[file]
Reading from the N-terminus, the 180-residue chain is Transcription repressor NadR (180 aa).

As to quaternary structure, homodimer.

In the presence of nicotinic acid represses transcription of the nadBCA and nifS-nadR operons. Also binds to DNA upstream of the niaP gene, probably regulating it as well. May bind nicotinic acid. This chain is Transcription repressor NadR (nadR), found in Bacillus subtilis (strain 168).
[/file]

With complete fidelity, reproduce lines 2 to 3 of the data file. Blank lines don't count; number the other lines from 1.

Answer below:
As to quaternary structure, homodimer.

In the presence of nicotinic acid represses transcription of the nadBCA and nifS-nadR operons. Also binds to DNA upstream of the niaP gene, probably regulating it as well. May bind nicotinic acid. This chain is Transcription repressor NadR (nadR), found in Bacillus subtilis (strain 168).